Common Ear Problems in Cats and Dogs

A wide range of conditions can cause pain and discomfort in our pets’ ears, from allergies and injuries to ear mites and infection. It’s really important to take your cat or dog to the vet as soon as possible if you suspect an ear problem. They can develop quickly causing severe pain and sometimes long term damage if left untreated. In this blog, we’ll go through some of the common symptoms of ear problems in cats and dogs, as well as some of the most common causes. We’ll also take you through how to clean your dog or cat’s ears at home.

Signs Your Cat or Dog Has an Ear Problem

  • Excessive scratching or rubbing of the ears
  • Frequent head shaking
  • Head tilting
  • Holding the ears in an abnormal position (e.g. Labrador ears may usually sit forward, but with ear pain they may hold their ear back or more to the side)
  • Frequent ear flicking (especially cats)
  • Red or swollen ears
  • Avoiding being stroked due to pain around the ears
  • Smelly ears
  • Pus, blood or discharge leaking from the ears
  • Abnormal or increased amount of earwax
  • Some cats and dogs experience loss of balance

These symptoms can be indicative of a wide range of ear problems in cats and dogs. It’s important to see your vet as soon as possible if you notice any so that your vet can diagnose the issue and recommend the appropriate treatment plan.


Cats and dogs can be allergic to a range of things in their environment, including flea saliva, pollen, and certain foods.

Allergies in dogs and cats cause their skin to itch, and this often includes the inner linings of the ears. They will likely become red, inflamed and itchy in the presence of the allergen.

Ear problems caused by allergies can take a little longer to identify and solve. Your vet may start by suggesting a change in diet to a sensitive skin recipe or a food elimination trial if they suspect a food allergy. They may also offer some immediate relief and/or treatment if your pet has caused damage to their skin through scratching.

Ear Mites in Cats and Dogs

Barely visible to the naked eye, ear mites are microscopic parasites that affect both cats and dogs, though they are most common in cats. They multiply very quickly.

Your cat or dog is likely to have caught ear mites from another pet, but they can also pick them up from the environment since ear mites can survive for a long time without a host.

Ear mites live in the ear canal, feeding off your pet’s ear wax and oils secreted by the skin. They cause intense itching, and can lead to ear infections.

How to Check for Ear Mites in Cats and Dogs

As with most ear problems, cats and dogs with ear mites will often excessively itch their ears, shake their head, or have red, inflamed-looking ears.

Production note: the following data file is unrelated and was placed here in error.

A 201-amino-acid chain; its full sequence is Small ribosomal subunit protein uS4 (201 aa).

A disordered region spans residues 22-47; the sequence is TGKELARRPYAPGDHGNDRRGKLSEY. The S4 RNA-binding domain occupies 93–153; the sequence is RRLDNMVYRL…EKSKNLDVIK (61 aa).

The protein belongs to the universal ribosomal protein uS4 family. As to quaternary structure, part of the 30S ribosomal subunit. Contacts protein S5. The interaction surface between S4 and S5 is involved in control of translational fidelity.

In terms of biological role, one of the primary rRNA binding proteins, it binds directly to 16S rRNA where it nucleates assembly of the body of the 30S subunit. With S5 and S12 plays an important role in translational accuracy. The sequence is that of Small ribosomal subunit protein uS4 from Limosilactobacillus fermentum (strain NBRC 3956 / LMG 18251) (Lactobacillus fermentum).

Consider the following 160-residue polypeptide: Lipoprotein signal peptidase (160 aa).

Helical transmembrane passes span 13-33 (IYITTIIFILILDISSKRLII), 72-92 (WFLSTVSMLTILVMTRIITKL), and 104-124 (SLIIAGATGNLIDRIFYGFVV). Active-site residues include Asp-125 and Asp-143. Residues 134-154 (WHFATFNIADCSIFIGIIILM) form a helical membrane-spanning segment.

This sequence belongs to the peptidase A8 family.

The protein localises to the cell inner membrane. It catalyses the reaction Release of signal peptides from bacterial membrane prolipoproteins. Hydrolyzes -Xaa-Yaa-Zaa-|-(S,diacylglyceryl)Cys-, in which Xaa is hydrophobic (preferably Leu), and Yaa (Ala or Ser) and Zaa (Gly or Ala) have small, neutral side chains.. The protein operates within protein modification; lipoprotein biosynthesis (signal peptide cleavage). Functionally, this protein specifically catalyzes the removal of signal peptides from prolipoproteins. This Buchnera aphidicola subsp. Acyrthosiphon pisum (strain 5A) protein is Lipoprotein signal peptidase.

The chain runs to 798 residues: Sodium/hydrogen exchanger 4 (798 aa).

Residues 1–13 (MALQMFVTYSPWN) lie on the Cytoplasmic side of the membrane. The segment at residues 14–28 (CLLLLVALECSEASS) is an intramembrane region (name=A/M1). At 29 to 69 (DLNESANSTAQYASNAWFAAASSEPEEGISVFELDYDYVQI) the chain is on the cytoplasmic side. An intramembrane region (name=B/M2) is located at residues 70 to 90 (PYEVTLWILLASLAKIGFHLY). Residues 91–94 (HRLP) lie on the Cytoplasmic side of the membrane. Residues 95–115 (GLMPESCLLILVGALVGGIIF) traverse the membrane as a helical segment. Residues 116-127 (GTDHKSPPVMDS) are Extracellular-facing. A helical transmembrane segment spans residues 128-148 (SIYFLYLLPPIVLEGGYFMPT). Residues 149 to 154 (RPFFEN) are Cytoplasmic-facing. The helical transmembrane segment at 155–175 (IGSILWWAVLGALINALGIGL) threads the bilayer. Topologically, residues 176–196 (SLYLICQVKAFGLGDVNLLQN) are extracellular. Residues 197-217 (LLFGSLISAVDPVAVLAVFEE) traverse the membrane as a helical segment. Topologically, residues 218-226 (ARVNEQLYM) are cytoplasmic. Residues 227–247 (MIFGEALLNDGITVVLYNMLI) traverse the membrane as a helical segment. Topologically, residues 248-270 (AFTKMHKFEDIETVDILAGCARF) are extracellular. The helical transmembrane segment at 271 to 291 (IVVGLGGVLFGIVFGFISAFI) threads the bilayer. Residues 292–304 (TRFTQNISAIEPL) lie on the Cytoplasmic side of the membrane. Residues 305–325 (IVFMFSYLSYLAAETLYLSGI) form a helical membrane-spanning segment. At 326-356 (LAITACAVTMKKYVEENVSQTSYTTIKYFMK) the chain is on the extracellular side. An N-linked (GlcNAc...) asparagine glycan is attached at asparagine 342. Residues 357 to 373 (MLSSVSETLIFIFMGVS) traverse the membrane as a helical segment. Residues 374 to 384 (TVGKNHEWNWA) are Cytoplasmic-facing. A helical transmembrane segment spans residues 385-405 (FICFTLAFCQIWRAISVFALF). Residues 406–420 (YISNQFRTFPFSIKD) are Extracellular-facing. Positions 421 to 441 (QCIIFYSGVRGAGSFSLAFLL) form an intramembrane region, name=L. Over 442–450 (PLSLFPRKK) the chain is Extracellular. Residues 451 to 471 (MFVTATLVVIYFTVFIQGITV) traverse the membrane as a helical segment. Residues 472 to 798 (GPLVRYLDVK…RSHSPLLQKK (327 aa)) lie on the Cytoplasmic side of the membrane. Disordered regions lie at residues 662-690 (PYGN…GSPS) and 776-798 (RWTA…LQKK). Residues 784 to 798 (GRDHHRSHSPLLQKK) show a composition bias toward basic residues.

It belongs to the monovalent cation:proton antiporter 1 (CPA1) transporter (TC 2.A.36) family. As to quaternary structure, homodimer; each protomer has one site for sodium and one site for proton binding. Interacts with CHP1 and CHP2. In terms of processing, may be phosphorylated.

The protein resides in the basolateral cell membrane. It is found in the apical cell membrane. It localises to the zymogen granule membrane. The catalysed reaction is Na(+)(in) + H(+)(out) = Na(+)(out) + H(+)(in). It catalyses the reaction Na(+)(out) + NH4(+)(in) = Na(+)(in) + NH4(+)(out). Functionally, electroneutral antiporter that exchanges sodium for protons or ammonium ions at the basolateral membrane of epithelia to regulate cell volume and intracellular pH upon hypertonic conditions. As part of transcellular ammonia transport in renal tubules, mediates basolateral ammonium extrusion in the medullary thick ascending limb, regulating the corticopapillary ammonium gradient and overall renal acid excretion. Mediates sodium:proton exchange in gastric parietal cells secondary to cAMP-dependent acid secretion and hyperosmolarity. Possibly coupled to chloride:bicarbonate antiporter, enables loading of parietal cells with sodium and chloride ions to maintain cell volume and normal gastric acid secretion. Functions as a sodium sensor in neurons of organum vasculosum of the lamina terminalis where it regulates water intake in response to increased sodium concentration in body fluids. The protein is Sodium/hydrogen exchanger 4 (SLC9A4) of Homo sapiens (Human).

You might be able to see a dry, black-coloured discharge in their ears when you look inside. This can sometimes smell bad.

Because they are so small, it’s often not possible to see ear mites without a microscope, but they appear like tiny white dots to the naked eye.

Many flea treatments will also work against ear mites, so keeping on top of this will help to prevent your cat or dog getting them in the first place.

Treating Ear Mites in Cats and Dogs

Once your vet confirms that it is ear mites that your cat or dog is suffering from, they will usually prescribe either a spot-on treatment or tablets to kill the ear mites.

Sometimes your vet will also prescribe ear drops if needed to soothe any pain or inflammation in your pet’s ears. Always complete the full course of drops even if your pet seems better.

Your vet will probably also prescribe an ear cleaner to help remove the buildup of excess wax and discharge from your cat or dog’s ears.

If you have more than one pet in the household, you’ll need to treat all of them for ear mites, even if only one is showing symptoms. This is because ear mites spread very easily, so it’s likely that all your pets will have them.

You’ll also need to treat your home with a household flea spray that is also effective against ear mites, as they can survive in the environment for several months.

Foreign Body in the Ear Canal

Sometimes small things can get stuck in our pet’s ears and cause lots of problems. Dogs in particular are prone to getting grass seeds stuck in their ears, and other plant matter such as burrs can also get stuck.

This can lead to ear infections and even hearing loss if left untreated, so it’s important to get it removed swiftly by your vet. Don’t attempt to remove anything from inside your cat or dog’s ear yourself.

Ear Infections in Cats and Dogs

Not only are ear infections often very painful, but they can sometimes lead to long term changes in the ear canal.